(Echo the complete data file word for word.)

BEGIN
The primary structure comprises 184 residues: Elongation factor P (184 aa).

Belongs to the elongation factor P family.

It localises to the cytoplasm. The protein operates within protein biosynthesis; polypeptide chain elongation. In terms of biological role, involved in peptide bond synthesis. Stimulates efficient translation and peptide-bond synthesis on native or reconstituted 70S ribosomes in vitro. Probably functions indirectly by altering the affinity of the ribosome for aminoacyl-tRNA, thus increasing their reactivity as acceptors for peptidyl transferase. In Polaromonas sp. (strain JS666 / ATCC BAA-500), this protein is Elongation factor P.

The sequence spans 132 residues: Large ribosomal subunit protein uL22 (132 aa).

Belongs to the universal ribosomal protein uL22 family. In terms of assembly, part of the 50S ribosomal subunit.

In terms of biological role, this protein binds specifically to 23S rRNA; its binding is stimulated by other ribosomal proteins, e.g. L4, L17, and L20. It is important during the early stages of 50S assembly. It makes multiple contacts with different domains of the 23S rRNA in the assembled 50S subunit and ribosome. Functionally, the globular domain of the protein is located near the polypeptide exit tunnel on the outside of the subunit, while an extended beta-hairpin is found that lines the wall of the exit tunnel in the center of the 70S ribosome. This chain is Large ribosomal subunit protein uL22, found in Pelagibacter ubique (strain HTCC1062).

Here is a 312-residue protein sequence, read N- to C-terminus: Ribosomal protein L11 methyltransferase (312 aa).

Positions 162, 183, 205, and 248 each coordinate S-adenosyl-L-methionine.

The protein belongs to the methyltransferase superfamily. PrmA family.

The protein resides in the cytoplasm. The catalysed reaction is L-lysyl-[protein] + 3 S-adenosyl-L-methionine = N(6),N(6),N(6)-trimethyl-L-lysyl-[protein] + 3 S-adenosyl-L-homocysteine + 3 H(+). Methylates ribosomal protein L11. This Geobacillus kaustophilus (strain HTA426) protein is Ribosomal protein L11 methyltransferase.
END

The primary structure comprises 184 residues: Elongation factor P (184 aa).

Belongs to the elongation factor P family.

It localises to the cytoplasm. The protein operates within protein biosynthesis; polypeptide chain elongation. In terms of biological role, involved in peptide bond synthesis. Stimulates efficient translation and peptide-bond synthesis on native or reconstituted 70S ribosomes in vitro. Probably functions indirectly by altering the affinity of the ribosome for aminoacyl-tRNA, thus increasing their reactivity as acceptors for peptidyl transferase. In Polaromonas sp. (strain JS666 / ATCC BAA-500), this protein is Elongation factor P.

The sequence spans 132 residues: Large ribosomal subunit protein uL22 (132 aa).

Belongs to the universal ribosomal protein uL22 family. In terms of assembly, part of the 50S ribosomal subunit.

In terms of biological role, this protein binds specifically to 23S rRNA; its binding is stimulated by other ribosomal proteins, e.g. L4, L17, and L20. It is important during the early stages of 50S assembly. It makes multiple contacts with different domains of the 23S rRNA in the assembled 50S subunit and ribosome. Functionally, the globular domain of the protein is located near the polypeptide exit tunnel on the outside of the subunit, while an extended beta-hairpin is found that lines the wall of the exit tunnel in the center of the 70S ribosome. This chain is Large ribosomal subunit protein uL22, found in Pelagibacter ubique (strain HTCC1062).

Here is a 312-residue protein sequence, read N- to C-terminus: Ribosomal protein L11 methyltransferase (312 aa).

Positions 162, 183, 205, and 248 each coordinate S-adenosyl-L-methionine.

The protein belongs to the methyltransferase superfamily. PrmA family.

The protein resides in the cytoplasm. The catalysed reaction is L-lysyl-[protein] + 3 S-adenosyl-L-methionine = N(6),N(6),N(6)-trimethyl-L-lysyl-[protein] + 3 S-adenosyl-L-homocysteine + 3 H(+). Methylates ribosomal protein L11. This Geobacillus kaustophilus (strain HTA426) protein is Ribosomal protein L11 methyltransferase.